Naomi Klein: The thesis of the book is that by responding robustly to climate change — in line with what scientists tell us we have to do — we have a once-in-a-century opportunity to solve some of the biggest and most intractable problems facing our economy. I’m talking about creating countless good jobs, rebuilding ailing infrastructure to help protect us from the heavy weather that we’ve already locked in, and lowering our emissions so it doesn’t get markedly worse. We also have an incredible opportunity to address our most intransigent economic problem, which is inequality within our countries, and also between our countries. We can also have safer, more livable cities and cleaner air. So there is a lot of potentially good news.

The bad news is that we can’t do any of this by just changing our light bulbs or politely lobbying governments behind the scenes. We need to have a robust public debate about what values we want to have govern our society. The argument I make in the first part of the book is that the reason we’ve failed so spectacularly to rise to this existential crisis — and by failed I mean our emissions are up 61 percent since we started working on this issue in the early 1990s — is because the things we have to do clash fundamentally with the core ideology that has reigned in this same period, which is market fundamentalism.

NYT: You Can’t Feed a Family With G.D.P.


The census numbers on what American families made last year are as mediocre as they are predictable. We now know that if your household brought in $51,939 in income last year, you were right at the 50th percentile, with half of households doing better and half doing worse. In inflation-adjusted terms, that is up a mere 0.3 percent from 2012. If you’re counting, that’s an extra $180 in annual real income for a middle-income American family. Don’t spend your extra $3.46 a week all in one place.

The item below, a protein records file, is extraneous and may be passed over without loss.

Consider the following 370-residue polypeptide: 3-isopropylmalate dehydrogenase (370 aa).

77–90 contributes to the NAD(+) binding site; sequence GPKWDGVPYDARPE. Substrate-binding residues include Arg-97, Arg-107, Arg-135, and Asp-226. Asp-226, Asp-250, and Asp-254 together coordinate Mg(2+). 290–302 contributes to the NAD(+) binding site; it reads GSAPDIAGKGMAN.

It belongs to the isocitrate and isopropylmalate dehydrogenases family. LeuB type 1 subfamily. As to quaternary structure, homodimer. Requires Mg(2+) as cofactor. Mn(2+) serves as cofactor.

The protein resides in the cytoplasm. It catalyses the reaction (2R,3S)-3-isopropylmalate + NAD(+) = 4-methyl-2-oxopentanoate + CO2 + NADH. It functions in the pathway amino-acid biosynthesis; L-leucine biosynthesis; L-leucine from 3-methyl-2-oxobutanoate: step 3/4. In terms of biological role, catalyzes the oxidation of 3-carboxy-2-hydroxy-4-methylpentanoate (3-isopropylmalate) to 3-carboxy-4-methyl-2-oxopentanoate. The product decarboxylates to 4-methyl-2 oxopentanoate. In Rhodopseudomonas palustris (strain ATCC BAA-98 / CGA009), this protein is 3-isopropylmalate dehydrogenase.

Going back a little further, the numbers are even gloomier. The 2013 median income remained a whopping 8 percent — about $4,500 per year — below where it was in 2007. The 2008 recession depressed wages for middle-income Americans, and they haven’t recovered in any meaningful way. And 2007 household incomes were actually below the 1999 peak.


This simple fact may be the most important thing to understand about today’s economy: Around 1999, growth in the United States economy stopped translating to growth in middle-class incomes. In the last 15 years, median income has been more or less flat while there was far sharper growth in, for example, per capita gross domestic product.


The rubber-meets-road measure of whether the economy is working for the mass of Americans is median real income and related measures of how much money is making its way into their pockets and what they can buy with that money. And the newest census numbers show that the nation experienced virtually no progress on that frontier in 2013, and remains far behind where we were seven years ago. Americans feel disappointed by the economy; the new data show that they have good reason.

Pssst. Hey, libertarians.

Fugelsang: "If you're too disillusioned ...